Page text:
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How can I find all the positions with patindex in a table or variable?

declare @name nvarchar(max)
set @name ='ali reza dar yek shabe barani ba yek  '
  + 'dokhtare khoshkel be disco raft va ali baraye'
  + ' 1 saat anja bud va sepas... ali...'
select patindex('%ali%',@name) as pos 

This returns 1 but I want all results, e.g.:

pos
===
  1
 74
113
share|improve this question
up vote 6 down vote accepted
declare @name nvarchar(max)
set @name ='ali reza dar yek shabe barani ba yek  dokhtare khoshkel be disco raft va ali baraye 1 saat anja bud va sepas... ali...'

Declare @a table (pos int)
Declare @pos int
Declare @oldpos int
Select @oldpos=0
select @pos=patindex('%ali%',@name) 
while @pos > 0 and @oldpos<>@pos
 begin
   insert into @a Values (@pos)
   Select @oldpos=@pos
   select @pos=patindex('%ali%',Substring(@name,@pos + 1,len(@name))) + @pos
end

Select * from @a

To make it reuseable you can use it in a table function to call it like:

Select * from  dbo.F_CountPats ('ali reza dar yek shabe barani ba yek  dokhtare khoshkel be disco raft va ali baraye 1 saat anja bud va sepas... ali...','%ali%')

The function could look like this

Create FUNCTION [dbo].[F_CountPats] 
(
@txt varchar(max),
@Pat varchar(max)
)
RETURNS 
@tab TABLE 
(
 ID int
)
AS
BEGIN
Declare @pos int
Declare @oldpos int
Select @oldpos=0
select @pos=patindex(@pat,@txt) 
while @pos > 0 and @oldpos<>@pos
 begin
   insert into @tab Values (@pos)
   Select @oldpos=@pos
   select @pos=patindex(@pat,Substring(@txt,@pos + 1,len(@txt))) + @pos
end

RETURN 
END

GO
share|improve this answer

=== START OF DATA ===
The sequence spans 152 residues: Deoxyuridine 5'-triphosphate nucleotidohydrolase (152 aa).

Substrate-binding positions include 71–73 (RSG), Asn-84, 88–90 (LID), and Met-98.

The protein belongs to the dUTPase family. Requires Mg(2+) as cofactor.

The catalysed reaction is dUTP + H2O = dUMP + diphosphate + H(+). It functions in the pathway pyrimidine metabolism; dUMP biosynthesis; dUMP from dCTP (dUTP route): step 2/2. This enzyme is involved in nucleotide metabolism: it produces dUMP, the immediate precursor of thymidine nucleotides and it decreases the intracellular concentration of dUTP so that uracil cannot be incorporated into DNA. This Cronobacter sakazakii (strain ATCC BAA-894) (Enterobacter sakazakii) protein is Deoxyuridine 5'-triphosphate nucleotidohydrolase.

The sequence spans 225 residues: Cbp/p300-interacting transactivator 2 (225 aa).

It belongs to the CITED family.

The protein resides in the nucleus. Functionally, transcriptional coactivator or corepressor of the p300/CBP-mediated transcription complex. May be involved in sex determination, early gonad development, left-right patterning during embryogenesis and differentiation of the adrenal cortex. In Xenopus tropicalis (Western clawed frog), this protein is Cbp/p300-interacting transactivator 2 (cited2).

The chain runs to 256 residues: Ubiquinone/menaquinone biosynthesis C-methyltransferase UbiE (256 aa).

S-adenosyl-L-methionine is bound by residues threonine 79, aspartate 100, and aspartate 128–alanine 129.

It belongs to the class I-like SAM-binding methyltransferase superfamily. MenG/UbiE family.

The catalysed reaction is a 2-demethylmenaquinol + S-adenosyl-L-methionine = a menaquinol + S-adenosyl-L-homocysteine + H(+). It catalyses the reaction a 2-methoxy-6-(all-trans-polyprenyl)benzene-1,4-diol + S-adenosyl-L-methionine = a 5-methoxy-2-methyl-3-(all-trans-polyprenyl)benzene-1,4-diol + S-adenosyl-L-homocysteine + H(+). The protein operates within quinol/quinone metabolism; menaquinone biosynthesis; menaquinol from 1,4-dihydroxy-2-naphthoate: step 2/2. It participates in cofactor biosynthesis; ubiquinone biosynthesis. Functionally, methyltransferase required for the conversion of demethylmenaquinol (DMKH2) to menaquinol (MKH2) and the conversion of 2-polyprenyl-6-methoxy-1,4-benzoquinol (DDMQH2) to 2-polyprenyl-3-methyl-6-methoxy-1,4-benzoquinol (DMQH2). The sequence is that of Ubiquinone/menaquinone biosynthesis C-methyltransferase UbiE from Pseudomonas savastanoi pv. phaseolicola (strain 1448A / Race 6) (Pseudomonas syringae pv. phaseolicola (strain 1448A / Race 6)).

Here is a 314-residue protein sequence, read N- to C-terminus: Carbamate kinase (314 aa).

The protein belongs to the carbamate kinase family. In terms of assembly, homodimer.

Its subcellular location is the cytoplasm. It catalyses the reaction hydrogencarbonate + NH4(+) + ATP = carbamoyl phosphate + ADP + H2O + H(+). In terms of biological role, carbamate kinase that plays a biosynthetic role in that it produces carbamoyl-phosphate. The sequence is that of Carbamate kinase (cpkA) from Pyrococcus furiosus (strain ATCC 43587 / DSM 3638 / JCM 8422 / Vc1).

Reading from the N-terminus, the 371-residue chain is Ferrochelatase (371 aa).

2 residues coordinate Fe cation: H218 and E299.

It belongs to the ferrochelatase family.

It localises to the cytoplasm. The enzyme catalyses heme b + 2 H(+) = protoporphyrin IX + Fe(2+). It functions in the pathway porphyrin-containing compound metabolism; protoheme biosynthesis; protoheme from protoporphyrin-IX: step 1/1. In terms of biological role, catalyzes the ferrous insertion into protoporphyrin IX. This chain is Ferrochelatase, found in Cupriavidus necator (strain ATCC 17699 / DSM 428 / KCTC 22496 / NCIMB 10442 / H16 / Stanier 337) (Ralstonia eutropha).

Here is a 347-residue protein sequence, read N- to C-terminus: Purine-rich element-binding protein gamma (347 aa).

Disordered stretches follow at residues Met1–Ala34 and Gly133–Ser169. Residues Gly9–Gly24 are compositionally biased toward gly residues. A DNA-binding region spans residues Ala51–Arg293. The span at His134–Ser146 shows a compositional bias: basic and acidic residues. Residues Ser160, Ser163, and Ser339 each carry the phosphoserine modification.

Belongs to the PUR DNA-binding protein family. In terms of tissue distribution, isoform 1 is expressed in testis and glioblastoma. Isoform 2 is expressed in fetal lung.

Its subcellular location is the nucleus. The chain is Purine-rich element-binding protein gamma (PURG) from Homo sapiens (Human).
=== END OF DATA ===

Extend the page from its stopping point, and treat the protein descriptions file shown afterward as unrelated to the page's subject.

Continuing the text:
I know this is old question, but I have question about performance. I've build two functions that search of 1 in string that contains only zeros and ones. I've used Your solution and @aaron-bertrand, but I got same results and same performance. Which solution would it better? – Misiu Nov 2 '15 at 12:16
    
@Misiu as expected Aaron Bertrands solutions is not just more elegant but even much faster then mine and should be the accepted solution. You may test this easily with a bigger input, using his example just add SET @name=Replicate(@name,5000) before the call SELECT pos FROM dbo.FindPatternLocation(@name, 'ali'); and try the same with my slow procedure. – bummi Nov 2 '15 at 16:44

I think this will be slightly more efficient than the looping method you've chosen (and definitely more efficient than the recursive CTE):

CREATE FUNCTION dbo.FindPatternLocation
(
    @string NVARCHAR(MAX),
    @term   NVARCHAR(255)
)
RETURNS TABLE
AS
    RETURN 
    (
      SELECT pos = Number - LEN(@term) 
      FROM (SELECT Number, Item = LTRIM(RTRIM(SUBSTRING(@string, Number, 
      CHARINDEX(@term, @string + @term, Number) - Number)))
      FROM (SELECT ROW_NUMBER() OVER (ORDER BY [object_id])
      FROM sys.all_objects) AS n(Number)
      WHERE Number > 1 AND Number <= CONVERT(INT, LEN(@string))
      AND SUBSTRING(@term + @string, Number, LEN(@term)) = @term
    ) AS y);

Sample usage:

DECLARE @name NVARCHAR(MAX);

SET @name = N'ali reza dar yek shabe barani ba yek'
    + '  dokhtare khoshkel be disco raft va ali baraye '
    + '1 saat anja bud va sepas... ali...';

SELECT pos FROM dbo.FindPatternLocation(@name, 'ali');

Results:

pos
---
  1
 74
113